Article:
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Oklahoma program helps veterans start and grow businesses

The Veterans Entrepreneurship Program at Oklahoma State University always has a waiting list, the director says. Plans to expand it include bring more schools on board and partnering with corporations.
by Kathryn McNutt Published: March 5, 2014

Helping disabled veterans start and grow businesses is life-changing for the veterans and those who work with them, Craig Watters told the Oklahoma State Regents for Higher Education during their meeting Wednesday.

Watters gave an update on the Veterans Entrepreneurship Program at Oklahoma State University and plans to expand it. He is director of the Riata Center at OSU’s School of Entrepreneurship.

“What we hope they get from this is a chance to make their dreams real, to find some self-worth,” Watters said following his presentation. “And if they have self-worth, to enhance that self-worth. ‘Yes you can start a business, and yes your experiences are important. You mean something to us and your business can mean a lot to the economy.’”

Through workshops, panels, discussion and mentoring, the program helps program participants work toward their dreams of business ownership.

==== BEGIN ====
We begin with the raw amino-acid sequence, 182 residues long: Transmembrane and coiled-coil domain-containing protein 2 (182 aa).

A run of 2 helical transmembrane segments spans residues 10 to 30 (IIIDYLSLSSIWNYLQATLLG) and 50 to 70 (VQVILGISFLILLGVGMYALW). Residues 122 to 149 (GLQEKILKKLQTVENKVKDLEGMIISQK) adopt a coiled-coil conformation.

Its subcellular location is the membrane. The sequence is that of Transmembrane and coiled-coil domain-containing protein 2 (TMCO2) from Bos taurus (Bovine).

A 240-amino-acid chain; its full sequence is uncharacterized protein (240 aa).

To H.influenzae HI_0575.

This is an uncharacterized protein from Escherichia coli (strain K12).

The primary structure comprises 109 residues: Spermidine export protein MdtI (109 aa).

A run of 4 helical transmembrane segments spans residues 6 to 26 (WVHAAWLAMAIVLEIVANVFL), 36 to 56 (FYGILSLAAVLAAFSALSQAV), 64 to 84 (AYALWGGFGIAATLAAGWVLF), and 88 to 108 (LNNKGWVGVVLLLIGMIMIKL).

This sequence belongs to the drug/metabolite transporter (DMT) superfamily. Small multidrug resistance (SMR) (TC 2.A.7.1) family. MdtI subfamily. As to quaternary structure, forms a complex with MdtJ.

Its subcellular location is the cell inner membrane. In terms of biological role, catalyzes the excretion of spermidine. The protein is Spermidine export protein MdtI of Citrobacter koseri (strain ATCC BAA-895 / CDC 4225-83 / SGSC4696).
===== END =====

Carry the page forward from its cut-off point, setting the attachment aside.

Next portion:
“We take veterans from all wars,” Watters said. “We have a waiting list always.”

Only 25 veterans are selected each year from the 100 to 150 applicants so the faculty can “get to know them, to work with them personally,” he said. “We listen a lot to what they have to say.”

The program is free to the veterans, with 90 percent of the funding coming from private donations and the rest from grants and the school, he said.

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by Kathryn McNutt
Higher Education Reporter
Kathryn McNutt covers higher education for The Oklahoman and NewsOK. Since joining the staff in August 2000, she also has worked as the Breaking News editor, Metro editor and assistant Local editor. A native of Oklahoma City, she graduated from...
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